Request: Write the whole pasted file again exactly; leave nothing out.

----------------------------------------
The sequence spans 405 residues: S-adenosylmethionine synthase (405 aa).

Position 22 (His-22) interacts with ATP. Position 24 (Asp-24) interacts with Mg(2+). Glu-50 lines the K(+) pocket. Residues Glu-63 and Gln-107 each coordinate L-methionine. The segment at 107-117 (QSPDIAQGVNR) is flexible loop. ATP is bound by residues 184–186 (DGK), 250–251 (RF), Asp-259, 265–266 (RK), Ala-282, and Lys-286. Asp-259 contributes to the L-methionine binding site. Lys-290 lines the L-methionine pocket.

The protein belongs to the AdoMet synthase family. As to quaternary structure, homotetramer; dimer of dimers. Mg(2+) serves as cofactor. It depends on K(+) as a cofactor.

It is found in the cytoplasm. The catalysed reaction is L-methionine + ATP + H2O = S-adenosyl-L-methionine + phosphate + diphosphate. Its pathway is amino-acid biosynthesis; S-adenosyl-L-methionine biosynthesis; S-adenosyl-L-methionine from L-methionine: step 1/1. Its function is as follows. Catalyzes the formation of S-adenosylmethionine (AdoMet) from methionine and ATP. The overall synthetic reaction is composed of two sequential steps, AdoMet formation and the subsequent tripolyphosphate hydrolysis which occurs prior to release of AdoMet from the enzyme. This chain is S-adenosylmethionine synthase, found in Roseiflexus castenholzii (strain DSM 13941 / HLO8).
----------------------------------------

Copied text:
The sequence spans 405 residues: S-adenosylmethionine synthase (405 aa).

Position 22 (His-22) interacts with ATP. Position 24 (Asp-24) interacts with Mg(2+). Glu-50 lines the K(+) pocket. Residues Glu-63 and Gln-107 each coordinate L-methionine. The segment at 107-117 (QSPDIAQGVNR) is flexible loop. ATP is bound by residues 184–186 (DGK), 250–251 (RF), Asp-259, 265–266 (RK), Ala-282, and Lys-286. Asp-259 contributes to the L-methionine binding site. Lys-290 lines the L-methionine pocket.

The protein belongs to the AdoMet synthase family. As to quaternary structure, homotetramer; dimer of dimers. Mg(2+) serves as cofactor. It depends on K(+) as a cofactor.

It is found in the cytoplasm. The catalysed reaction is L-methionine + ATP + H2O = S-adenosyl-L-methionine + phosphate + diphosphate. Its pathway is amino-acid biosynthesis; S-adenosyl-L-methionine biosynthesis; S-adenosyl-L-methionine from L-methionine: step 1/1. Its function is as follows. Catalyzes the formation of S-adenosylmethionine (AdoMet) from methionine and ATP. The overall synthetic reaction is composed of two sequential steps, AdoMet formation and the subsequent tripolyphosphate hydrolysis which occurs prior to release of AdoMet from the enzyme. This chain is S-adenosylmethionine synthase, found in Roseiflexus castenholzii (strain DSM 13941 / HLO8).